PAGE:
Targeting the RNA Lifecycle

At Arrakis, we pursue the far-reaching therapeutic opportunities presented by RNA biology.

Emerging research, including our own, has answered fundamental questions about the RNA lifecycle, providing a glimpse into the two- and three-dimensional structures that RNA forms to control these processes and the broader lifecycle of the cell. Since our launch in 2017, Arrakis has accumulated deep knowledge across the lifecycle of RNA and we have built tools to intentionally target steps in the process using small molecules that predictably impact biology.

It is now possible to overturn the conventional belief that RNA is intractable as a small molecule target. The most established drug modality, small molecules, can now target RNA and dramatically expand the realm of RNA-targeted medicines beyond the limits of oligonucleotide drugs. This new wave of RNA-targeted small molecules (rSMs) is created by applying well-understood principles of bioinformatics, medicinal chemistry, computational chemistry, structural biology, and molecular and cellular biology to make RNA a therapeutic target addressable by small molecules.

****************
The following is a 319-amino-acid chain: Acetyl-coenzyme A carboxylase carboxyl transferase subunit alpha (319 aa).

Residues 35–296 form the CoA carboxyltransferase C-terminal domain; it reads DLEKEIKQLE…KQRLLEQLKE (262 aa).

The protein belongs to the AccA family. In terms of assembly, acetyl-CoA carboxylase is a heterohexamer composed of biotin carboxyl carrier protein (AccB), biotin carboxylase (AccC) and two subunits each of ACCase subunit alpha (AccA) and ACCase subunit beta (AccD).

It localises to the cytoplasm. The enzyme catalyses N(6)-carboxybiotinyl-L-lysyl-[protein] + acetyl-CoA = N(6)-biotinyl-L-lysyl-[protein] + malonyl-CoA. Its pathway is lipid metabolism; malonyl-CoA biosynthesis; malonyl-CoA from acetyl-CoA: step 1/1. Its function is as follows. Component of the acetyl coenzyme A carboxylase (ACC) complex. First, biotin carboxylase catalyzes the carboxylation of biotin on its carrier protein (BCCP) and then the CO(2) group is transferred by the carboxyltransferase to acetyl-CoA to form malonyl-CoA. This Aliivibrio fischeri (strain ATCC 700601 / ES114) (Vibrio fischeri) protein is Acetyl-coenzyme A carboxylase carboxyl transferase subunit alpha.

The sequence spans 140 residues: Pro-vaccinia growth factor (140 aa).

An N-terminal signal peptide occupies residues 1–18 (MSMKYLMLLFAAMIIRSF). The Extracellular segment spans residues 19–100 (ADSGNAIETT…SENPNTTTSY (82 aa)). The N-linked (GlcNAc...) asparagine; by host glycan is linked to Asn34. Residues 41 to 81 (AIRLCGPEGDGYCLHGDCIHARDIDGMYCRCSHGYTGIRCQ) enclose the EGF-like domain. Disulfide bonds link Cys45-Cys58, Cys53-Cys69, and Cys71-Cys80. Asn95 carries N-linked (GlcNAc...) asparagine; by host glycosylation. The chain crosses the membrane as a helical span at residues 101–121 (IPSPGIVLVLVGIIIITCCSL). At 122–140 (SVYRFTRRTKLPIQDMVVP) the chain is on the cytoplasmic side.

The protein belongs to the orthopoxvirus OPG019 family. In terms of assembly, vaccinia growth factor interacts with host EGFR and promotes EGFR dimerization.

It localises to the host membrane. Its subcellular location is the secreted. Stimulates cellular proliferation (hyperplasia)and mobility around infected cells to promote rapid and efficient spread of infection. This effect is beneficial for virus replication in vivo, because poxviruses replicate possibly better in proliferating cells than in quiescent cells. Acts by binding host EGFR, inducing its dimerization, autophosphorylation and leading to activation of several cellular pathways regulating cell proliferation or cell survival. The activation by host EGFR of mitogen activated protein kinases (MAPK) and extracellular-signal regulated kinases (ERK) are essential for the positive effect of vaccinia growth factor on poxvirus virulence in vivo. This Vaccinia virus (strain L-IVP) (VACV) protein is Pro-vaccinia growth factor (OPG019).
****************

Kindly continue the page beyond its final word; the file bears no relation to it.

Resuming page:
Identifying drug intervention points across the RNA lifecycle

Central to our approach is an appreciation of the richness of RNA and the links between its sequence, structure and function. In particular, we now know:

  • RNA folds into predictable and often conserved secondary and tertiary substructures that can be inferred from sequence.
  • RNA substructures are functionally significant, influencing steps in the RNA lifecycle such as splicing, translational efficiency, and degradation.
  • Synthetic RNA structures can be demonstrated to match the structures within cells.
  • RNA structures are diverse and dynamic, and selectivity is achievable with small molecules.

These RNA properties allow us to deploy the principles of conventional, protein structure-based drug design to establish a drug discovery workflow for RNA and design RNA-targeted small molecules (rSMs) to treat disease. We are screening hundreds of RNA targets to deeply explore chemical and RNA structure space. The result is a unique understanding of the principles of RNA sequence-structure-function relationships and RNA-small molecule interactions that enable us to select the most promising target/hit combinations to advance as therapeutic programs.

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